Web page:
Today, the draft bill on the continuity of companies II (Wet continuïteit ondernemingen II) went into public consultation. The bill is based on a proposal in 2013 by Ruud Hermans and Reinout Vriesendorp of De Brauw Blackstone Westbroek and was discussed with experts from stakeholders. The bill provides for a restructuring procedure inspired by international restructuring practices, in particular English scheme of arrangement and US Chapter 11 proceedings. The bill provides for one of the most significant amendments of the Dutch Bankruptcy Act in decades. In short, the bill introduces a statutory procedure to bind creditors and/or shareholders, or any class of them, to a composition (akkoord) amending the rights of creditors and/or shareholders with the approval of a Dutch court. This can be done without having to initiate formal insolvency proceedings such as bankruptcy (faillissement) or suspension of payments (surseance van betaling). After enactment of the bill, expected on 1 January 2016, the Netherlands will have state of the art legislation to restructure companies and groups of companies.

Main characteristics

The bill offers a relatively cheap and quick procedure to restructure a company through a composition between an enterprise and all or certain of its creditors and/or shareholders. If the composition is supported by the majority of the creditors and/or shareholders and is approved by a Dutch court, dissenting creditors and/or shareholders will be bound by the terms of the composition. This composition can among other things amend the rights of creditors and or shareholders, or any class of them. During the entire proceeding, the debtor remains in full control of the company.

Eligible debtors

Only legal entities and natural persons who practise an independent profession or carry on a business are eligible to offer a composition to their creditors. The bill focuses mainly on debtors having their centre of main interest in the Netherlands. Since the bill is aimed at rescuing companies and groups of companies in financial distress, there is no requirement that the debtor company be insolvent for a composition to be offered.

Initiative

The starting point is that the debtor itself offers a composition to all or part of its creditors and/or shareholders. However, a creditor can also offer a composition to the other creditors if the debtor refuses to do so itself. This is to protect creditors against directors of a debtor company who intentionally do not propose a composition, for example, to protect the shareholders of the company against unwanted amendment of their rights. A composition does not have to be offered to all creditors and/or shareholders.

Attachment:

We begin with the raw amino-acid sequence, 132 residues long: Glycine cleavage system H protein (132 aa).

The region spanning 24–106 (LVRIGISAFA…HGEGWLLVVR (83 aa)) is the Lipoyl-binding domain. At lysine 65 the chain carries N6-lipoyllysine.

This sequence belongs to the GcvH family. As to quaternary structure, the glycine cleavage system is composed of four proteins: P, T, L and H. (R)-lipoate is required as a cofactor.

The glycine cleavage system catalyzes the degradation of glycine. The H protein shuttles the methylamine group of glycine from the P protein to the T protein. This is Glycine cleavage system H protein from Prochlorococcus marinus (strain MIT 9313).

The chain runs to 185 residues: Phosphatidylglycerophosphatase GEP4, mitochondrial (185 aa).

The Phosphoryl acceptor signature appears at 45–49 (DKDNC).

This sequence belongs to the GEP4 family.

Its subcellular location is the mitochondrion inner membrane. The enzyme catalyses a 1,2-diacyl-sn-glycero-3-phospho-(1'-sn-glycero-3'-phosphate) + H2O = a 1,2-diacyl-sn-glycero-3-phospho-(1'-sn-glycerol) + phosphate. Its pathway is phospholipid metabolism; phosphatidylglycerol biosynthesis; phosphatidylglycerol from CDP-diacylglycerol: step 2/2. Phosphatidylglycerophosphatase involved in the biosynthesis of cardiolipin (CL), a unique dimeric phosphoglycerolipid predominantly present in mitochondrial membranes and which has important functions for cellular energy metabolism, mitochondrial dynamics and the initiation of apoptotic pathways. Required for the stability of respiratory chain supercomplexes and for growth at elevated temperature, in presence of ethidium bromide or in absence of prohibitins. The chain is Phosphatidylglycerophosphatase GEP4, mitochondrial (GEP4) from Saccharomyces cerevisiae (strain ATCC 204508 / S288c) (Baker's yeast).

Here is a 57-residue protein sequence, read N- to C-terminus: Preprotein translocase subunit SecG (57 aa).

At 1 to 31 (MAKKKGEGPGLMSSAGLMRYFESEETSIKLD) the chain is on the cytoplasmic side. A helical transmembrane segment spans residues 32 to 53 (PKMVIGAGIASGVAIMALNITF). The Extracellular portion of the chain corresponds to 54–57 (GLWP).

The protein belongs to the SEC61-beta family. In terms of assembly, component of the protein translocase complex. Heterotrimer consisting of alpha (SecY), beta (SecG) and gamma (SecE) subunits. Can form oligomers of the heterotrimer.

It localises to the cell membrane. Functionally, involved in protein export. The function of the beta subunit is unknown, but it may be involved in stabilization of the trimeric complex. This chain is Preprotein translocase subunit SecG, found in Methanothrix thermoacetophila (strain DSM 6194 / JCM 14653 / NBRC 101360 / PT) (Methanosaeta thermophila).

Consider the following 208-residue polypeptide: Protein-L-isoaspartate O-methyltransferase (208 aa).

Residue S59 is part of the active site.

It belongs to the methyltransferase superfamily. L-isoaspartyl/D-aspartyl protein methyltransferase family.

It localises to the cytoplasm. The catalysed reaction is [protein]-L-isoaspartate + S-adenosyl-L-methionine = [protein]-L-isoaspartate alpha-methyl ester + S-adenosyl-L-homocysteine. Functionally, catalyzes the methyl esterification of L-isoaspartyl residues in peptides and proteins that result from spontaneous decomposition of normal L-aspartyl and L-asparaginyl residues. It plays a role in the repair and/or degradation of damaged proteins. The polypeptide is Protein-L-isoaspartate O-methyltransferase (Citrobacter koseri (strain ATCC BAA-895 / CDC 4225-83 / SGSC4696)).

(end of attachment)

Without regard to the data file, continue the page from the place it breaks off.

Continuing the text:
The composition

The procedure introduced by the bill not only provides for the possibility to amend rights of creditors and shareholders against the company, but also to amend the articles of association of a company. For example, if a debt for equity swap for the benefit of creditors is intended, the composition can stipulate that pre-emptive rights of existing shareholders are bypassed and the articles of association are amended to provide for an increase in the nominal capital of the company to enable new shares being issued. Furthermore, the composition can, for example, provide for a division of the debtor company.

Discretionary stay

The bill does not provide for an automatic stay of proceedings initiated against the debtor. If a composition is offered and bankruptcy proceedings against the debtor are initiated, the court can at its own discretion stay the bankruptcy proceedings. If the proceedings are indeed stayed, the court can additionally order all measures it deems necessary to adequately protect the interests of the debtor or the creditors. If a composition is offered, creditors in principle may take other individual measures against the debtor to protect their rights, for example levying an attachment. However, this can only be done within strict limits, since an individual creditor may not single-handedly interfere with and obstruct an envisaged restructuring via a composition.

Class constitution and voting

Only creditors and shareholders whose rights are affected by the scheme are eligible to vote on the composition. They can be divided into separate classes for voting purposes. Creditors with equivalent rights, however, must be grouped into the same class. This also applies to shareholders with equivalent rights.